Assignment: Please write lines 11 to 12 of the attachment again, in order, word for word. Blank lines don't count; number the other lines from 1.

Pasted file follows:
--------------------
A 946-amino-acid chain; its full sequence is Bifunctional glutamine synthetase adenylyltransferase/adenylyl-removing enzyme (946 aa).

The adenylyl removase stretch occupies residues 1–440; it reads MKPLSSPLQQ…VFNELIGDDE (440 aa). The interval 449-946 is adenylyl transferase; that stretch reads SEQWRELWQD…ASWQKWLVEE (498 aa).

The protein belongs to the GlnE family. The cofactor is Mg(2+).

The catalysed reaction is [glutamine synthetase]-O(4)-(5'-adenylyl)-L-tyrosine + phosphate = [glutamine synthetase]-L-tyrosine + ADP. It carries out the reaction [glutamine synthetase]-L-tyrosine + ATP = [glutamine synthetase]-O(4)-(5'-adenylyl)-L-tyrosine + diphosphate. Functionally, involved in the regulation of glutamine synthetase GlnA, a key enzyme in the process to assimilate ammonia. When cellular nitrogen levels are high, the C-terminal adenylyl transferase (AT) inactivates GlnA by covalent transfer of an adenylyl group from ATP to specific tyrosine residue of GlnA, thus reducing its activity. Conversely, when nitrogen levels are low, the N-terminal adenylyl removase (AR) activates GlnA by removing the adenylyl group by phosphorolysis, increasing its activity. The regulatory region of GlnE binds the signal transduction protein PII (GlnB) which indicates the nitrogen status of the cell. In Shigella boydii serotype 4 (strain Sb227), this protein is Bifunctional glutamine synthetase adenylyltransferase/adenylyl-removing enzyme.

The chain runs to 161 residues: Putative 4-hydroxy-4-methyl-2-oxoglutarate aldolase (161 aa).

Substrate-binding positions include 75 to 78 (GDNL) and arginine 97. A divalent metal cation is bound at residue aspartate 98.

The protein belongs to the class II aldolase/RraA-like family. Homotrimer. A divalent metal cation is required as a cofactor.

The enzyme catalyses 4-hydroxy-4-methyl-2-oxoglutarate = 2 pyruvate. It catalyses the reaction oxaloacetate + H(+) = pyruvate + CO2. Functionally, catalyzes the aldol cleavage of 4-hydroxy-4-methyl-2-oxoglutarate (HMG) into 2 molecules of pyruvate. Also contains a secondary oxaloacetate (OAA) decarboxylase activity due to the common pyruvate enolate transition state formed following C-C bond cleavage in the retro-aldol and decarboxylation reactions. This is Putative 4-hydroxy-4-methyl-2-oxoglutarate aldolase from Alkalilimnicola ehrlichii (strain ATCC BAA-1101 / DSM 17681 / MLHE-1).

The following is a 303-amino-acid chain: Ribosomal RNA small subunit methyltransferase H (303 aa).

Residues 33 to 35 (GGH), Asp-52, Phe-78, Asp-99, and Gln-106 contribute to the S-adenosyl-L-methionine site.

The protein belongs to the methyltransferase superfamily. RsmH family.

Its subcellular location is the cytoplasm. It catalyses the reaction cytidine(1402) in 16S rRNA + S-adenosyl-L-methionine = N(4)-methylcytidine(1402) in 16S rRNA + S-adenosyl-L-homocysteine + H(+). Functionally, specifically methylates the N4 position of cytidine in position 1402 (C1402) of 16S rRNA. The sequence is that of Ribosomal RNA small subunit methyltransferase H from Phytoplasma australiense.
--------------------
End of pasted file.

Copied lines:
The protein belongs to the methyltransferase superfamily. RsmH family.

Its subcellular location is the cytoplasm. It catalyses the reaction cytidine(1402) in 16S rRNA + S-adenosyl-L-methionine = N(4)-methylcytidine(1402) in 16S rRNA + S-adenosyl-L-homocysteine + H(+). Functionally, specifically methylates the N4 position of cytidine in position 1402 (C1402) of 16S rRNA. The sequence is that of Ribosomal RNA small subunit methyltransferase H from Phytoplasma australiense.